After breaking down Notre Dame’s 2018 opponent offenses last week, let’s take a look at the other side of the ball. What caliber of defenses will Brandon Wimbush, Chip Long and company be up against this season?

The graph below shows how each opponent (and the Irish) performed last season in explosiveness (IsoPPP) allowed and opponent efficiency, as measured by success rate. Following that quick look will be a quick dive into the returning production and projected performance (utilizing preseason S&P+ projections) for each team, grouped by where I expect each team’s to finish.

Top 110

Ball State

‘17 Defensive S&P+ Rank: 116th
Success Rate: 45.0% (100th)
IsoPPP: 1.36 (125th)
Returning Production Rank: 85% (12th)

I feel bad to continue dismissing Mike Neu’s team, as they return a ton of young and now semi-experienced guys on both sides of the ball. But that returning production struggled so much last year, giving up more than 55 points or more five times. Those six opponents were (insert direction here) Michigan (Western/Eastern/Central), Toledo, and Northern Illinois, so not exactly Notre Dame’s talent level either.

Still, there were glimpses of hope, including holding Illinois to 24 points in the opener. The Cardinals average score over the last nine games was Opponent 43, BSU 13, and at some point it seems like maybe the towel was thrown for at least parts of the team effort-wise in an injury-ravaged year. If anything to keep an eye out for, the Ball State defense was at least decent rushing the passer (46th in adjusted sack rate). Leading sack-man Anthony Winbush (11.5 sacks) is gone, but BSU figures to start aggressively trying to generate negative plays to create passing downs versus Brandon Wimbush and company.


‘17 Defensive S&P+ Rank: 83rd
Success Rate: 42.4% (79th)
IsoPPP: 1.25 (100th)
Returning Production Rank: 46% (121st )

S&P+ projects the Middies 106th after finishing 83rd last season and losing a ton of seniors. Navy was awful against the pass (104th in Passing S&P+) but surprisingly good (29th in Rushing S&P+) on the ground. Fueling the strength against the run was finishing 21st in Stuff Rate, generating a lot of stops for zero or negative yardage. Unfortunately, the three leading disruptors with at least 19 run stuffs each (Notre Dame’s leader was Nyles Morgan, with 17) were all seniors.

Navy figures to try to rely on their old formula of bend but don’t break, but last year they struggled giving up big plays and weren’t great limiting opponents scoring chances (89th in opponent points per trp inside the 40). If the Midshipmen can stay solid against the run and shore up the pass defense, top 80-90 again is feasible. More likely is probably a poor defense that will be aided by good field position and limited opponent possessions courtesy of the triple option.


Top 90


‘17 Defensive S&P+ Rank: 99th
Success Rate: 42.7% (82nd)
IsoPPP: 1.32 (116th)
Returning Production Rank: 68% (53rd)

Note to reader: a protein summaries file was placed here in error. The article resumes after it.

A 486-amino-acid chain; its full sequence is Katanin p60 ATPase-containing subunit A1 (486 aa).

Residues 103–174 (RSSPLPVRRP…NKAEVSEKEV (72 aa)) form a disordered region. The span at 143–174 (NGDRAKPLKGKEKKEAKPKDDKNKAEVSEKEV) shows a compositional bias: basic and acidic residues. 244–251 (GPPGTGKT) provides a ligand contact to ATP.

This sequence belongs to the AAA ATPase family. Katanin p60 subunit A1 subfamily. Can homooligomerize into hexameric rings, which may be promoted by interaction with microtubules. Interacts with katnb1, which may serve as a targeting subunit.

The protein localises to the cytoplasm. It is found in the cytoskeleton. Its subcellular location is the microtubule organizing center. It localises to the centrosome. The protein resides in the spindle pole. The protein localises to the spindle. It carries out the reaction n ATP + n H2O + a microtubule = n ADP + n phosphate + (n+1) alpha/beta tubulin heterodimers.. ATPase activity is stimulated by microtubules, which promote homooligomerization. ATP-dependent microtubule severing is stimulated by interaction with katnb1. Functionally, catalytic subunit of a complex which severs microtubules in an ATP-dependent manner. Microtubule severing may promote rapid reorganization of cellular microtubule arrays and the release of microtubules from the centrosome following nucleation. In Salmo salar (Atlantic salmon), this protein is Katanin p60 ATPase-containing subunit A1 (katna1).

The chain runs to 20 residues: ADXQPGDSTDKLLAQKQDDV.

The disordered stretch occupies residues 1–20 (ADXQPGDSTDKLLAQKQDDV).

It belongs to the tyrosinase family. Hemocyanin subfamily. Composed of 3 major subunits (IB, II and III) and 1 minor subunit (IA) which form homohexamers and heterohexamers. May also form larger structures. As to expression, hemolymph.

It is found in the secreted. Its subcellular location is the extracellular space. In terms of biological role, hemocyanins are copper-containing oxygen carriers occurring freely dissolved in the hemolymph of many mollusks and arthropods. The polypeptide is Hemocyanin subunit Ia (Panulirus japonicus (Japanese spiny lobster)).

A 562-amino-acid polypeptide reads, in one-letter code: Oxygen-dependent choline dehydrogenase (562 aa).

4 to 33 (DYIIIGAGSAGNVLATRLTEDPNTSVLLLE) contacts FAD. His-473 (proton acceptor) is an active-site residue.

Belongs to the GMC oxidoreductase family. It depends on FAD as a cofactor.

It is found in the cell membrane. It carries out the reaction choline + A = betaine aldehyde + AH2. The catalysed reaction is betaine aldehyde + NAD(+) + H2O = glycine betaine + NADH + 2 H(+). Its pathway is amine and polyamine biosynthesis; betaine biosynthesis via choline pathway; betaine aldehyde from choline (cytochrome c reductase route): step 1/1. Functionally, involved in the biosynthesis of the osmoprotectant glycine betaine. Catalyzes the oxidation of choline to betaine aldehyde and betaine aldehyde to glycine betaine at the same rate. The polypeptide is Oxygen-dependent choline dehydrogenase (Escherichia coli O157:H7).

Like Navy, the Orange gave up a ton of big plays (both through the air and on the ground) and were poor limiting opponents scoring chances (100th in points per trip inside the 40). The defense was ok on standard downs (49th in Standard Downs S&P+), and extremely bad on Passing Downs (101st). ‘Cuse could create a decent pass rush on standard downs (44th adjusted sack rate) but generated absolutely nothing when opponents were probably going to throw (130th adjusted sack rate on passing downs).

Linebackers generated the most havoc of any unit on the team (65th nationally in unit havoc rate), but the three leading tacklers at the position are all graduated. The defensive line mostly returns, and should be the strength, but the secondary should continue to be a weakness. That’s a combination that likely matches up better against the Irish than the opposite strengths and weaknesses, but this figures to be a bad defense again in 2018.


‘17 Defensive S&P+ Rank: 67th
Success Rate: 41.1% (66th)
IsoPPP: 1.28 (110th)
Returning Production Rank: 52% (105th )

If you read the opposing offenses preview last week, you likely noticed the lack of poor attacks on the Notre Dame schedule. Each had a pretty good reason for upside, and few were projected outside the top-60 nationally. In Vanderbilt we have another defense that will probably be pretty poor in 2018 – good news for a Notre Dame offense with more question marks.

S&P+ projects the Commodore defense to finish 92nd, a pretty steep drop-off after a decent showing at 67th in the nation in 2017. That performance was fueled by strong pass defense (17th in the country in Passing S&P+) and a porous effort containing the run (91st). Most of the secondary will turn over though, making a repeat performance as a good passing defense unlikely. There’s some hope of improvement versus the run, with returning experience at LB, but it’s hard to imagine the run defense becoming even average without some Derek Mason magic.

Top 60

Wake Forest

‘17 Defensive S&P+ Rank: 66th
Success Rate: 40.9% (64th)
IsoPPP: 1.15 (57th)
Returning Production Rank: 69% (49th)

After losing Mike Elko, the Demon Deacon defense took a step back last season, especially down the stretch, giving up more than 30 points in five of the last six games. The offense allowed them to survive a couple of those shootouts, including a 64-43 win at Syracuse and 55-52 bowl win over Texas A&M. Wake was solid against the run (31st nationally in Rushing S&P+ D) and bad limiting opponents through the air (87th). The passing game gave up a lot of easy throws (80th in opponent pass success rate) but still was strong in big play prevention (17th in opponent passing explosiveness).